Imagine a large circle of faith tradition possibilities; 360° of options. Standing in the center, an earnest truth seeker might be daunted because he has to somehow carve a thin slice of faith out of the whole. This faith has to fit his life, circumstances, experiences and ambitions. Where does he begin, in which direction should he head?
Is it any wonder that many people get confused and either stop their investigation or haphazardly undertake it because they’re constantly wondering about the taste of other slices? They might even speculate whether any sliver is worth the effort at all.
“I’m busy, I have a life to live. I’m a good person, does it even matter?” Or worst of all, they condemn the whole faith exercise as a fool’s folly.
Huston Smith succinctly highlighted crucial differences between the major religions. “Buddhism does not have a concept of the afterlife or God. There is only one other religion that Christianity entirely embraces as divine revelation: Judaism. Christianity views itself as superseding Judaism, Islam views itself as superseding both Judaism and Christianity.
Islam considers Moses and Jesus prophets, and Muslims even endorse the concept of Christ’s virgin birth, but they do not regard Christ as the Messiah, and they do not believe he was crucified or resurrected into heaven.”
I’ve observed that some spiritual people don’t take the time to dig into the theology of their faith, whether it’s established or an offshoot. They have basics down, which allow some level of contentment, and they enjoy being spiritually and socially connected to a community. But ecclesiastical inquiry? Some devotees would rather not.
I don’t agree with their approach but I must be respectful of their religious exercise even so. I was in that camp as a young man and ultimately it wasn’t comforting. As it happens, my ignorance of any teaching enabled an easy transition to atheism.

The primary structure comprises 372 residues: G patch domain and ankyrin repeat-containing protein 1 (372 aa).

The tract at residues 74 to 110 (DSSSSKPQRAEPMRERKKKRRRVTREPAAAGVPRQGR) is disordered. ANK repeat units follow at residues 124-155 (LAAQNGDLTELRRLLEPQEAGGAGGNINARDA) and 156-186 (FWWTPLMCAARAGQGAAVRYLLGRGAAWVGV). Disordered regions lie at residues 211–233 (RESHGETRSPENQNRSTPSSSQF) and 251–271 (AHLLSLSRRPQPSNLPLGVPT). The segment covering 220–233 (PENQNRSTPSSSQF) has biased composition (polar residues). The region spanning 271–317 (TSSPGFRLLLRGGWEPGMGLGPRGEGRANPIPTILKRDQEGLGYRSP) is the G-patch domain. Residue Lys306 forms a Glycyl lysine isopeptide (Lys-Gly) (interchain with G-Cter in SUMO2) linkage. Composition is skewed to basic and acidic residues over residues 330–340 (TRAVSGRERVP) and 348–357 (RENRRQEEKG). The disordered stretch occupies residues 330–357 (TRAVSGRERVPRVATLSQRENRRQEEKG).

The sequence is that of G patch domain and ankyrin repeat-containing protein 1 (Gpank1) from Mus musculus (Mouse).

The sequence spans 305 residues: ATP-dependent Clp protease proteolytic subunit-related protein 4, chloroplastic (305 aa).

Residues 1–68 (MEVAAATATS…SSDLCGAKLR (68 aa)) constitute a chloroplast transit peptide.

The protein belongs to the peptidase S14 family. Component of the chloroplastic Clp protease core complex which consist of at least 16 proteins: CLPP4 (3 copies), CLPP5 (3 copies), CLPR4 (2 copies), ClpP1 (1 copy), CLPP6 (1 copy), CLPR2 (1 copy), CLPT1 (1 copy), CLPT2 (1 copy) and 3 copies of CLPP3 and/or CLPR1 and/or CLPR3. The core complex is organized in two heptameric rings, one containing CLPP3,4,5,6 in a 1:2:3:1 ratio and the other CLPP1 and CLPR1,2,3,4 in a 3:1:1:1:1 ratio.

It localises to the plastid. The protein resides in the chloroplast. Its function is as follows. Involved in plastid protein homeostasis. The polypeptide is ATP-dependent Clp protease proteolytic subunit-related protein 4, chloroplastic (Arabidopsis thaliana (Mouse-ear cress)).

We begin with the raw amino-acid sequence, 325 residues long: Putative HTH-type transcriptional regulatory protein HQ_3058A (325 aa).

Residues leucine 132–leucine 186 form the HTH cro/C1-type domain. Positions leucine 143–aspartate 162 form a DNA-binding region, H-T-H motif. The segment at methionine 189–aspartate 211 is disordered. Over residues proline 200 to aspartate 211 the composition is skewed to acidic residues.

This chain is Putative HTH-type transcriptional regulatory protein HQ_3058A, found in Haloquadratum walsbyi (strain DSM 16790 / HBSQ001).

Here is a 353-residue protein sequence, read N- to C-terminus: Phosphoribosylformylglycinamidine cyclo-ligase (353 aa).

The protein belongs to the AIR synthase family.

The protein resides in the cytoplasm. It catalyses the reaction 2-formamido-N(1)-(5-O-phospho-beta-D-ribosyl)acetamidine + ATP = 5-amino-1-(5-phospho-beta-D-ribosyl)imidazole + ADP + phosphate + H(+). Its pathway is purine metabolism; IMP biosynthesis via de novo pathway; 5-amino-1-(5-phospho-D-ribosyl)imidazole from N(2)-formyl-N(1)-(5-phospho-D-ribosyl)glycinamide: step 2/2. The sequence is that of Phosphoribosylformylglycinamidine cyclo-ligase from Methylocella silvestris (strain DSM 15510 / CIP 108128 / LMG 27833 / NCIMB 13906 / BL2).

I’ve also been intrigued with a simple fact of logic. All religions and more specifically, all Christian denominations can’t be true––yes, there are shared beliefs but I’m referring to the totality of faith––since they teach different things that are sometimes in conflict with one another.
What’s more, there are, what, thirty-eight thousand autonomous branches, some scripturally isolated and self-interpreting that may or may not have a handle on true Christianity. To my way of thinking, this contrasting nature of religion was a fascinating invitation for inquiry.
As a start, whatever I discovered in my research needed to be juxtaposed with, at the least, two basic litmus tests: who founded the religion and do the originator’s teachings hold up to the moral compass that is inside all of us. Since I’m not a theologian, this lay approach seemed reasonable.
This compass reacts to an unchanging set of moral principles, the natural law etched on our hearts, which I view as a buttress to my faith. It also reinforces objective right or wrong and counters the relativist dribble quite aptly.
(to be continued in Part Two)